After warming up, you want to exert yourself until you hit your maximum intensity level. Then in each future workout you simply gradually increase that maximum as your fitness level improves.

And after this kind of exertion, you want to take as long as you need to recover. That’s because it’s in the recovery time where the changes take place.

As you become more conditioned, your recovery time will become shorter. This means your muscles, heart and lungs are stronger and more responsive. And this is your goal – to build functional strength you can use.

current ability…not the clock. Then you progress from there.

Difference #3 – His program suggests keeping a conventional aerobics component.

That’s just the opposite of what I recommend. What you want to do is exercise in the supra-aerobic zone.

You see, when you exercise within your aerobic limit, you do so without improving your aerobic capacity. This trains your heart, lungs and muscles to work at a certain level. But it does nothing to improve their conditioning or help you build real strength.

And if you exercise at medium intensity, you’ll never hit your maximum exertion level – you never enter the supra-aerobic zone. And that’s where you get the greatest benefit from your exercise.

A study published in the Archives of Internal Medicine shows that men and women who exercised with supra-aerobic methods had:1

  • Lower blood pressure
  • Lower triglycerides (blood fat)
  • Higher HDL (good cholesterol)
  • Less body fat

What’s worse is that working out in the aerobic zone causes “shrinkage” – smaller muscles, smaller heart and smaller lungs. This wipes out the reserve capacity in both your heart and your lungs. Reserve capacity is vital to protect, energize and strengthen your heart and give it the extra “pumping power” it needs in times of stress.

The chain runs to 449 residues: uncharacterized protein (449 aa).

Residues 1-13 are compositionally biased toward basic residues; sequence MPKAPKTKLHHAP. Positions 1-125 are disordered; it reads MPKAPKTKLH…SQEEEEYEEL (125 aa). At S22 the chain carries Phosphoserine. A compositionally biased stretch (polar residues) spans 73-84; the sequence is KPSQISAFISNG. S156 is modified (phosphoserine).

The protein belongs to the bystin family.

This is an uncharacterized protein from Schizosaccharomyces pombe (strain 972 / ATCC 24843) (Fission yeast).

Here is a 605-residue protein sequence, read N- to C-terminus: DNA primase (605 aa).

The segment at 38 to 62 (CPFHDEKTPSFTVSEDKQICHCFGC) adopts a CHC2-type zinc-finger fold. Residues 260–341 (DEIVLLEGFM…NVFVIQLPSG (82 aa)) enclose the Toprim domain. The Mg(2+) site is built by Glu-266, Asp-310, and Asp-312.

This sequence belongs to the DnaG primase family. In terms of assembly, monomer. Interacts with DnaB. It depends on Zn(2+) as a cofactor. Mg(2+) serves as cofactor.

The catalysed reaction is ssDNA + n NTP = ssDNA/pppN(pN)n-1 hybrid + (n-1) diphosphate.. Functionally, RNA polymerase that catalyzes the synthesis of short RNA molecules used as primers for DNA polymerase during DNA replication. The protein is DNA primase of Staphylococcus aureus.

For your lungs, it means being able to get the oxygen you need during high exertion efforts.

Difference #4 – He recommends weight training as well.

But weight training doesn’t build strength you can really use.

Doing the same routine over and over doesn’t offer your body the new challenges it needs in order to adapt and grow. And the truth is, your body was never designed to perform the mechanics of lifting weights or perform identical movements over and over again.

In fact, if you do lift weights the same way repeatedly, you are actually “untraining” your muscles. Weightlifting creates muscular imbalances, unnatural patterns of movement, and large muscles that can pull your joints out of their natural positions. This can set you up for injuries and chronic joint pain. It also causes your muscles to tense up, and it can tear muscle fibers.

That’s why I like a more natural and wiser method of building strength: body weight exercises.

This type of exercise is much more effective than weightlifting. That’s because nature designed your body to build and maintain muscle in response to the demands of your own body weight. Exercising by using the movement of your own body weight is the most effective way to strengthen muscles, ligaments and tendons.

Plus, instead of spending hours at the gym lifting weights, you can do body weight exercises at home. And they’re a lot more fun. They include calisthenics exercises like push-ups, squats and dips. This is the same type of exercise that has long been at the core of the strength-training program for the U.S. Green Berets and Navy Seals.

Only PACE gives you the right combination of natural movement, progressive levels of exertion and functional recovery time. This will help you build a powerful heart, strong muscles and bigger lungs. Remember, small progressive changes can have a monumental cumulative effect. The adaptations your body makes, day after day, will compound into huge improvements in fitness and real strength and fitness.


1 Williams, P., “Relationships of heart disease risk factors to exercise quantity and intensity,” Arch. Intern. Med. 1998;158(3):237-245

Share on Facebook0Tweet about this on TwitterShare on Google+0Pin on Pinterest0Share on Reddit0Share on StumbleUpon0Email this to someonePrint this page